Behind the growth in mobile browsing
Nearly 31 percent of adult cell phone owners rely mostly on their cell phones
June 28, 2012
There is a reason that mobile advertising is forecast to be the fastest-growing subcategory of new media over the next few years. Not only do nearly half of Americans have cell phones but they're using them increasingly to access the web, according to a new report from the Pew Research Center's Internet & American Life Project. More than half of adult cell phone users go online using their mobile phones, and 31 percent say they mostly use their phones to go online, rather than using a laptop or traditional PC. That means fully 17 percent of all adult cell phone users do most of their browsing through their mobile phone, a surprisingly large audience. The reasons behind this trend toward mobile browsing are varied. Some people say the use mobile devices because they're more convenient.Others day it's because they don't have access to any traditional broadband. Aaron W. Smith, senior research specialist at the Pew Research Center's Internet & American Life Project, talks to Media Life about who's most likely to be going online with their mobiles, why they are doing so, and why it should matter to media people.
What did you find most interesting or most surprising about this study?
More than half of all adult cell owners now use their phones to go online, and 31 percent of those individuals go online mostly using their mobile phone.
It’s indicative of just how quickly the mobile web has insinuated itself in people’s lives.
What's the most important thing media buyers and planners can take from it?
I unfortunately don’t have any particular insight into the world of media buying/planning.
But broadly speaking, this research is indicative of the central role that mobile access plays in the world of consumers. Many Americans now access the world of digital information through a 4-inch smartphone screen, rather than an 18-inch desktop or laptop environment.
How much has the percentage of cell-mostly internet users grown over the past year? Why?
We asked this question for the first time last year, and at that point 27 percent of cell internet users said they went online mostly using their phone. That is within the margin of error for the 31 percent who said that this year, although the overall number of cell internet users has gotten larger in the meantime.
How long until more than half say that they are cell-mostly internet users? Why?
We generally stay out of the business of projecting future adoption trends so I can’t say how long that will take.
Why are young people so much more apt to use their cells mostly to access the web? Why are minorities so much more apt to be cell-mostly internet users?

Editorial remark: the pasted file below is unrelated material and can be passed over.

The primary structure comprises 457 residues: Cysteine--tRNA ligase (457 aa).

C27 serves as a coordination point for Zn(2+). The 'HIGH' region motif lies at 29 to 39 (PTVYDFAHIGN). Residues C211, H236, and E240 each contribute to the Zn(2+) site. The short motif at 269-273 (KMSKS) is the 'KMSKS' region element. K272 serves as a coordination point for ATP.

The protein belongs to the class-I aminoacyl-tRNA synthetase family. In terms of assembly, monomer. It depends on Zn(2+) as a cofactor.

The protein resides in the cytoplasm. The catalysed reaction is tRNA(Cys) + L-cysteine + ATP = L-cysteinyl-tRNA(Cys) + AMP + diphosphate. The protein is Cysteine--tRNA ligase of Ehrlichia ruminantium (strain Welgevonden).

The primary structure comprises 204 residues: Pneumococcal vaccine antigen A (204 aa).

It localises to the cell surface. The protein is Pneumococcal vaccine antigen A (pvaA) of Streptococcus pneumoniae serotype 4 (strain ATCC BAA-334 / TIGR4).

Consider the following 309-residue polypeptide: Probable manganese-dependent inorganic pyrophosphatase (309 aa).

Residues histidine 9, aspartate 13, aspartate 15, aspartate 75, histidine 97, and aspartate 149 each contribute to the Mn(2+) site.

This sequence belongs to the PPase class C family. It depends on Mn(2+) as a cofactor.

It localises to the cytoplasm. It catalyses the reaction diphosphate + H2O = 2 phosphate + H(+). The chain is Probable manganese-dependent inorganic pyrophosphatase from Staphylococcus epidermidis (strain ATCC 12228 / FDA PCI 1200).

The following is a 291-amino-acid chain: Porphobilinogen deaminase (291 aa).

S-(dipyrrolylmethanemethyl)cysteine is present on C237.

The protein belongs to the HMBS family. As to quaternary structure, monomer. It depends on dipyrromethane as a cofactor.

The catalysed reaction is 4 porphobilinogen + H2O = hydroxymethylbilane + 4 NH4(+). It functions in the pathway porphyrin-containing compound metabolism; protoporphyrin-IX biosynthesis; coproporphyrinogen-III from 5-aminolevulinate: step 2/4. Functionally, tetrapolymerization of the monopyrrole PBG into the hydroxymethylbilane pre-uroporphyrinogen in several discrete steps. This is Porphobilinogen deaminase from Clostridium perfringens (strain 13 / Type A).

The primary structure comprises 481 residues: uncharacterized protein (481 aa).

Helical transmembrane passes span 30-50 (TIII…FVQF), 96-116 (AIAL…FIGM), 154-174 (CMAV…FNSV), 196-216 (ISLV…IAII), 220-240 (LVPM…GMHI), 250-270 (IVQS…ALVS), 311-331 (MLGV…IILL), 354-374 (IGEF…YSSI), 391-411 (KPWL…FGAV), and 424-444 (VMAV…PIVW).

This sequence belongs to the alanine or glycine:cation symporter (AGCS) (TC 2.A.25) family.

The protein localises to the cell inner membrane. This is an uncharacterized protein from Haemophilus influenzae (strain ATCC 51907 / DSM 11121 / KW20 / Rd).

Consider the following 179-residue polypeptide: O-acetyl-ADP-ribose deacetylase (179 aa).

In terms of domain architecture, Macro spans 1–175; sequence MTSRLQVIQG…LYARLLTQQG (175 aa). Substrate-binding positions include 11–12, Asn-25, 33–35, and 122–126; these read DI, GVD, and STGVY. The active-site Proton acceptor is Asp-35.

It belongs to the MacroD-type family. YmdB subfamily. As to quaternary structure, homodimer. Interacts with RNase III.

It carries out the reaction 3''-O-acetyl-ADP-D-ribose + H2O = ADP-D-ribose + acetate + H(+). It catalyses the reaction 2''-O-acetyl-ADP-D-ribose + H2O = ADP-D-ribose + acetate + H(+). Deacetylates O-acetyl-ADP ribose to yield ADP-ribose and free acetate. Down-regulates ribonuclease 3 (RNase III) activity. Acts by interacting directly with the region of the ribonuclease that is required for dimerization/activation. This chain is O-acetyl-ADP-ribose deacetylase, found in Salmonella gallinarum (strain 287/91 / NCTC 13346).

As we noted in the report, we weren’t able to conduct a detailed sub-group analysis of the reasons people do most of their browsing on a cell phone.
But when we ask people why they do most of their browsing on their phone, they point to three major reasons: cell phones are convenient and always available, they better fit people’s usage habits than desktop or laptop computers, and they allow for people without traditional broadband access an opportunity to get online.
Are there many people who are using their cells as their primary means of accessing the internet because they have no home connection? How much more prevalent will that become?
Ten percent of those who go online mostly using their phone say that they do this because they lack either a home computer or a broadband connection. How this changes–or not–in the future depends on a number of factors.
What types of activities do people typically do while using the internet on their mobile phones? Why?
We’ll be updating these numbers later this year, but you can find some of the activities people do on their phones here.
CW’s DC Comics crossover finishes strong
Imagining local advertising, 10 years down the road
So cool: Petting cheetahs at the Canberra airport
And now, iHeartRadio hops into on-demand music
Rachel, all they do here is fight and fight
Introducing Media Life’s Out of Home Premium
Weekend TV: College Football Playoffs take shape
Starting Sunday, a new place to watch the NFL
Liga MX playoffs score on Spanish-language TV
The best sports cities: Rankings for big and small
‘Circle of Love’ lifts NBC to best Wednesday in years
This week’s broadcast ratings
Programming blog: What’s canceled and renewed
- Myra Nussbaum becomes group creative director at DDB Chicago
- Claudio de Souza rises to vice president at Isobar U.S.
- Agathe Guerrier becomes head of strategy at BBH Los Angeles
- Stephanie Lee-Pang becomes executive director at Grey New York
- Masami Yamamoto and Lee Straus rise at NBC
- Scot Gillespie becomes VP and CTO at The Washington Post
- Lauren Johnson becomes integrated ad director at Esquire
- Tim Taliaferro becomes editor in chief at Texas Monthly
- Matthew Breen becomes editorial director at Logo
- Chase Green, Lynneise Joseph and Katrina Pallant rise at Africa Channel
- Joe Biden guesting on CBS's 'The Late Show'
This week’s broadcast ratings
This week’s cable ratings
This week’s top-rated movies, songs and books
This week’s daypart ratings
This month’s digital traffic data: August 2016
This month’s new media traffic data
Media supervisor opening in New York
Media buyer/planner position in Madison, WI
Digital buyer/planner opening in Madison, WI
Cincinnati agency needs a senior media strategist (online)
Senior media buyer position in San Diego